Cantrell Place Starts Shaping Up in South Philly

We don’t typically have much development to cover south of Snyder Avenue, but today we can share some news of a project of some significance for the Whitman neighborhood. Every few months, usually appended to a trip to Target, we’ve visited the 400 and 500 blocks of Cantrell Street, hoping to see some changes to the sea of vacant lots on those blocks. When we made our most recent visit a few days ago, we were pleasantly surprised to see considerable construction activity on the north side of the 400 block and the south side of the 500 block.

Looking east on the 400 block
Early work on the 500 block of Cantrell

It’s pretty obvious at first glance that this isn’t the typical market rate town home construction that we so regularly cover. The large foundations and the elevator tower are a pretty good indication. Indeed, this is an affordable housing project for seniors which has been in the works for several years. The project comes from Presby’s Inspired Life, a senior housing company with multiple developments in the region. They’ve dubbed this development Cantrell Place, and it will eventually include 61 units over two different buildings. Looking at permits, we see that the site on the 400 block will have 36 units, while the building on the 500 block will include 25 units. Here’s a rendering of the project, courtesy of Kramer + Marks Architects.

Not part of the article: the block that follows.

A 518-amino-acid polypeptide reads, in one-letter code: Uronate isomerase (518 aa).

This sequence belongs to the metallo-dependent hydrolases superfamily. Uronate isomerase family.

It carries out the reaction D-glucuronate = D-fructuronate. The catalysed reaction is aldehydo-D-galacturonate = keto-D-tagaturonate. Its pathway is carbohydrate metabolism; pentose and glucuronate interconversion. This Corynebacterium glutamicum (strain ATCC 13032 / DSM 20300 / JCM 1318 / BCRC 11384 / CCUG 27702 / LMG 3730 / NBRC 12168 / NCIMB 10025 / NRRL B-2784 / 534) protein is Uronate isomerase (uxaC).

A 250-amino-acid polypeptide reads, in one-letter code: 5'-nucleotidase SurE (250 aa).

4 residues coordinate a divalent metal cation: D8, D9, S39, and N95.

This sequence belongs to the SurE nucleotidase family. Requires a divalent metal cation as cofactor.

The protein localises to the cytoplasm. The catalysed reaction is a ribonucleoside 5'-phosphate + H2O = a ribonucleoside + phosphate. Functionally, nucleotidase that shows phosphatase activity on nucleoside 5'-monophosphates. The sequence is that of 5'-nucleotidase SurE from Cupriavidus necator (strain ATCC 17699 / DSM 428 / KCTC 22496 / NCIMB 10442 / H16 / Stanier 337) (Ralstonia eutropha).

Project rendering

Some would say it’s up for debate as to whether Philadelphia has an affordable housing problem, but it’s pretty much accepted that Philadelphia doesn’t have enough affordable housing for seniors. And in adding five dozen new units to the housing pool, this project is a huge win for the city. In addition, we understand that some of the units in this building will be set aside for “mobility impaired, sensory impaired, and homeless seniors,” making this project all the more important in terms of providing for individuals who are lacking for housing options. We wonder, where else might be see similar projects come to fruition in neighborhoods relatively close to Center City?